What does the study of Ethnomusicology actually entail?
Where better to look than the Society of Ethnomusicology website? According to them, the field of study boils down to looking at music in its cultural context. “Ethnomusicologists approach music as a social process in order to understand not only what music is but why it is: what music means to its practitioners and audiences, and how those meanings are conveyed.”
Basically, what makes these folks unique is that they answer questions such as how and why music has evolved specifically into everything that it has. Whilst this sounds like a very specific field of study, it couldn’t get more multidisciplinary. Ethnomusicologists can come from a wide range of study fields, including social sciences (ie. gender studies, ethnic studies etc.), humanities, and theatre.
What unites them is their methodology and ‘philosophy’ in studying how the music we all love has come to be. For example, a few of the preliminary principles, or guiding ideas, that most ethnomusicologists follow include: having an open mind and letting all music, regardless of where it comes from or how it’s made, work its magic and message flow over you. In terms of academics, this mentality basically means not having a biased outlook or letting personal opinions and tastes get in the way of researching and analysing the music and its history.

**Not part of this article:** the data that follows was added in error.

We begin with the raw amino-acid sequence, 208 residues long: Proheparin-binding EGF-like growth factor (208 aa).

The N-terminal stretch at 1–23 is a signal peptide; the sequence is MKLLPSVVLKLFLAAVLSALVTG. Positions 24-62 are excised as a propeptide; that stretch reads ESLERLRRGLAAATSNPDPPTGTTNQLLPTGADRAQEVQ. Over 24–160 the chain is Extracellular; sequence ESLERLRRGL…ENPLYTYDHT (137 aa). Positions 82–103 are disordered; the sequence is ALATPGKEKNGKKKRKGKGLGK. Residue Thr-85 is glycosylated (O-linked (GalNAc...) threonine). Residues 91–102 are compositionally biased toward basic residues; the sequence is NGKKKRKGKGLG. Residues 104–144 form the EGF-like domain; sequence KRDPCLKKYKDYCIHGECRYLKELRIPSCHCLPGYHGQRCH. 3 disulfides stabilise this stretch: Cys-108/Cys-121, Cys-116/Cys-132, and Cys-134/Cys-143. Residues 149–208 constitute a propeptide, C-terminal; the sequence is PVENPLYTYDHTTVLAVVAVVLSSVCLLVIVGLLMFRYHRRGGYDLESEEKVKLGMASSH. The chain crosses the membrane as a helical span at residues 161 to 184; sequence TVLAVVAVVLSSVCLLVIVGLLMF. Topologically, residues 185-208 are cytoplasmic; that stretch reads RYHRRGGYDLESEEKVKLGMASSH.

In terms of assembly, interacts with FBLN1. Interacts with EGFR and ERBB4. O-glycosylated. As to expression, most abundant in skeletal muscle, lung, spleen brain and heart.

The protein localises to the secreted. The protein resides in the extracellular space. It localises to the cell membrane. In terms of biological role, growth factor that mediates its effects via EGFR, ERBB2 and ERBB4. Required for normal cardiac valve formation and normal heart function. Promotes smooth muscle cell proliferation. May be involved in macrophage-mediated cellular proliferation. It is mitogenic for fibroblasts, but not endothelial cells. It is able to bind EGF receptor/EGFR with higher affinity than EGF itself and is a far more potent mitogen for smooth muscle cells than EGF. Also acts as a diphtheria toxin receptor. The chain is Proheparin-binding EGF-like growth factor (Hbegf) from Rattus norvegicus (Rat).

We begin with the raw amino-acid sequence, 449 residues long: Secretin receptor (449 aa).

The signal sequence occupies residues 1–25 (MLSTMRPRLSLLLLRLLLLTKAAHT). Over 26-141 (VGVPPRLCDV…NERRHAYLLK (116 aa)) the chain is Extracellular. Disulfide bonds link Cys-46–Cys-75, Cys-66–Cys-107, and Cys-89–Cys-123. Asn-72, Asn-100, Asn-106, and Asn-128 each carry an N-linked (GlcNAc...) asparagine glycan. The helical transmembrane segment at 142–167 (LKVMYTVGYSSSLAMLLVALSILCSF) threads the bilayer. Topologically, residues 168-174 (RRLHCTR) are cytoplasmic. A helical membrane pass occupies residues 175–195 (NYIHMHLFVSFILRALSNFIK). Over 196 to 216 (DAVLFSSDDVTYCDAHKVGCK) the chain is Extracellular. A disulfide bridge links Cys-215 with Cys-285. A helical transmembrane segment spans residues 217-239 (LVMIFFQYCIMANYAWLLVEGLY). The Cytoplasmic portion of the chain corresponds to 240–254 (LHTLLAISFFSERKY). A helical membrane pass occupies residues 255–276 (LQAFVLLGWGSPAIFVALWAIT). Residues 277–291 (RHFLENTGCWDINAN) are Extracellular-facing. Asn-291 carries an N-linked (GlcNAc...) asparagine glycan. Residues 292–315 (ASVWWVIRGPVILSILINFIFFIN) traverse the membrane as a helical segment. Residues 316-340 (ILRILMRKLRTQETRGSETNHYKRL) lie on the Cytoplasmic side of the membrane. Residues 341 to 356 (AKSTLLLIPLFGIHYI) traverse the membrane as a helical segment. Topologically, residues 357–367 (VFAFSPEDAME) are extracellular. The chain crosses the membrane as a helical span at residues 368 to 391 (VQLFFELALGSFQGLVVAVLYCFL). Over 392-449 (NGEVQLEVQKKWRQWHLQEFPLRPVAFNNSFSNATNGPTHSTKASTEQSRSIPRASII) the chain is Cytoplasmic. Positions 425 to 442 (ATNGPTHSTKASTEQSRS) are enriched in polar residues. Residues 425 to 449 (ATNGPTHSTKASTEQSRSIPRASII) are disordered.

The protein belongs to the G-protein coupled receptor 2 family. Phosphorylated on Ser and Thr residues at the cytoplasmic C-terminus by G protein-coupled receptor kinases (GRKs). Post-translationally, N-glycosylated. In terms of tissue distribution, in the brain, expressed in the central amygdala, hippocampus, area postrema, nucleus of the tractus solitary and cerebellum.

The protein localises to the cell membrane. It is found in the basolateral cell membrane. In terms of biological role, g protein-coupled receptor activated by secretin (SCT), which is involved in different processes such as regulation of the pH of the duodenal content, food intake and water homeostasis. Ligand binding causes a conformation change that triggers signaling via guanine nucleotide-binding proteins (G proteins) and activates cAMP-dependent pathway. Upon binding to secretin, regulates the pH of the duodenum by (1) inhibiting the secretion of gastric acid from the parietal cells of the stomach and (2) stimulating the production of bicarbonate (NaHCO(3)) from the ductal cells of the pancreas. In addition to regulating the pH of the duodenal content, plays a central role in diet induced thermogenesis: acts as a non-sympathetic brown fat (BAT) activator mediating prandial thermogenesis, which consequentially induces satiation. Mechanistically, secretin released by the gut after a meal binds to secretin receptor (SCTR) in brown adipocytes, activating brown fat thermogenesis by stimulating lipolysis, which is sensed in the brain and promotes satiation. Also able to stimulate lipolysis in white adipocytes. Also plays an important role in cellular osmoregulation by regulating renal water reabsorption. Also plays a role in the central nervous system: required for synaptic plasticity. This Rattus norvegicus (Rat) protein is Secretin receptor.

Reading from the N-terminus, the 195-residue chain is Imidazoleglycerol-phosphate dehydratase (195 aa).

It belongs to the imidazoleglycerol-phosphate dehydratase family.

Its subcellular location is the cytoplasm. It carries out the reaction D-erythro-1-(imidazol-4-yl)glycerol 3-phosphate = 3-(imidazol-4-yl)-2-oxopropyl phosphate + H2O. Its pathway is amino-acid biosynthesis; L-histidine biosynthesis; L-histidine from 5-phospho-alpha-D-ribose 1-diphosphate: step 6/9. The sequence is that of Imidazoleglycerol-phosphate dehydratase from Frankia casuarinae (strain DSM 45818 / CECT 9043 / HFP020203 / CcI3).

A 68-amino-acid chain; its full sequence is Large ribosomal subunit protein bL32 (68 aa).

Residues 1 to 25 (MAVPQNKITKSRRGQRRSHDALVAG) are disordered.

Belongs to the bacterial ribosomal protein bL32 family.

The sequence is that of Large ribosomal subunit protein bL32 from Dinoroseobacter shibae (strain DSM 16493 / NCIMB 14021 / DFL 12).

Moreover, it involves understanding music as a social construct. Here, the Society reminds us that it’s good to “(view) music as a human activity that is shaped by its cultural context.” Essentially, this involves keeping in mind that music is simultaneously a product and innovator of the culture in which it is created, and having that thought inform your academic practise and theory.
So, where can studying ethnomusicology take you career-wise?
Just about anywhere, it seems. It is far from ‘alternative’ career or nuanced hobby. Ethnomusicologists can be educators, teaching classes as a part of music bachelors to more specialised majors. They can be historians, cultural archivists, policy influencers, musician assistants, promoters at festivals and record labels. They are paid to increase the appreciation of good music of all kinds!
How would one enter such a career path?
Typically, universities will have information how to add ethnomusicology as a subject, diploma, or major to your course, but if you want to test the waters, an interest group or forum is a good place to start!